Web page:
While debt from her older siblings caused issues for Ricketts, having three younger siblings has caused issues for Bri Johnson ’21. Paying for Cornell is difficult for Johnson’s family; she said her family contribution is twice what the FAFSA estimates it should be.
To attend Cornell, Johnson said she has had to take out loans, and will also graduate with large amounts of debt. She said that has been a stressful decision for her and her family. She worries about whether her degree will be worth it, but tries not to think about it since there is not much she can do about it.
She works three jobs on campus, and says that her financial constraints have influenced her “tremendously.”
“My dad always tells me you should go into tech or IT, CS type thing because you make a lot of money,” she said. “You’re getting this much debt, you can’t afford to do what you like.”
Johnson decided to major in biology over environmental science “because [there’s] not much money in either but more money in bio.” And even within the bio major, she chooses to focus on biotech so she could potentially make more money out of college, even though she would rather focus on ecological biology.
However Johnson still worries for her three younger siblings, and whether her parents are spending too much on her and not saving enough for them. She said her younger sister, currently a senior in high school, didn’t want to go to an expensive school after seeing what going to an Ivy League school has meant.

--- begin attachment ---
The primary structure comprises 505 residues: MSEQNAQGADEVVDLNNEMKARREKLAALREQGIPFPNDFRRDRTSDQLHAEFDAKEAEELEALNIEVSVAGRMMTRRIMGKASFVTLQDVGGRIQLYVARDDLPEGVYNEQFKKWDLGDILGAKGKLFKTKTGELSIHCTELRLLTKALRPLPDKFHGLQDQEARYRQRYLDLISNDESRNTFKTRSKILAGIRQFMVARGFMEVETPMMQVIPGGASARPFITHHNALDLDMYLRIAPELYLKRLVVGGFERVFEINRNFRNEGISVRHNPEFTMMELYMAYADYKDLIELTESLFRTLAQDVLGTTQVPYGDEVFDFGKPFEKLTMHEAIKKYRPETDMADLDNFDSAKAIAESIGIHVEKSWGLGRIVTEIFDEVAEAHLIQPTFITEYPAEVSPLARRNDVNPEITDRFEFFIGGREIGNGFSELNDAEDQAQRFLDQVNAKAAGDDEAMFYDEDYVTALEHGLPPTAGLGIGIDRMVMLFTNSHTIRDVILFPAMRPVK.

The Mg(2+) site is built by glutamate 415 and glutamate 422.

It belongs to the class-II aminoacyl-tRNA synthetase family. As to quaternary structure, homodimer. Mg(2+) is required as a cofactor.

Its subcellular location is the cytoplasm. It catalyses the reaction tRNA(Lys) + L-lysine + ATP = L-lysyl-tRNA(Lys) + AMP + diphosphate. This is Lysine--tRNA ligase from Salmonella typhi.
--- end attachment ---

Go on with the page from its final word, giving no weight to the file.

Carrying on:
“It makes me really sad to think about the fact that my sister might be limiting her educational choices because of the choice I made,” Johnson said.
And families will go to lengths to avoid taking on more debt. Brianna Douglas ’19 cuts costs wherever she can. She hasn’t bought a textbook in years, making use of library reserves and the Cornell Lending Library, but she said it would be easier to do well in classes sometimes if she could afford to buy a textbook.
Cornell is not alone in increasing the amount of debt its students have at graduation. Outstanding student loans in the United States are over $1.5 trillion dollars, according to the Federal Reserve.
However, some of Cornell’s peer institutions that have larger endowments per student, are better able to help students avoid debt. Harvard and Yale, with nearly $40 billion and $30 billion endowments, advertise that all their students have the option to graduate debt-free. Even Brown, which has a smaller endowment than Cornell, claims to meet 100 percent of demonstrated need without giving out loans.
Several recent changes suggest improvements in financial aid. Provost Michael Kotlikoff said in February that the University is putting $2 million into initiatives to boost socioeconomic diversity by encouraging lower-income students to apply. Cornell also increased the income bracket eligibility for reduced loans starting this academic year.
In addition, Corbett, who started as director in December, said that “the office’s physical space and its business processes are under review with the goal of improving the student experience.”
Corbett pointed out in the statement that “there are significant complexities in determining the distribution of financial aid funds.”
“We realize that the cost of higher education and college affordability is a concern for many students and families,” she said. “We also realize the incredible value of a Cornell education and how transformative the Cornell experience can be for students. In conjunction with our campus partners and based on the vision of university leadership, our goal is to make this experience a reality for all students regardless of their economic circumstances.”
Medina is still concerned about affordability. He said he graduated with around $100,000 in debt — 60 percent of which was private, but he counts himself lucky that he can pay back $1,000 a month and still afford his other expenses.
He still has up to eight more years left of paying off his student loans, but he’s hoping to pay them off sooner as his career progresses, because even though he’s “in a comfortable enough” financial situation, “I’m still very much so, getting by.”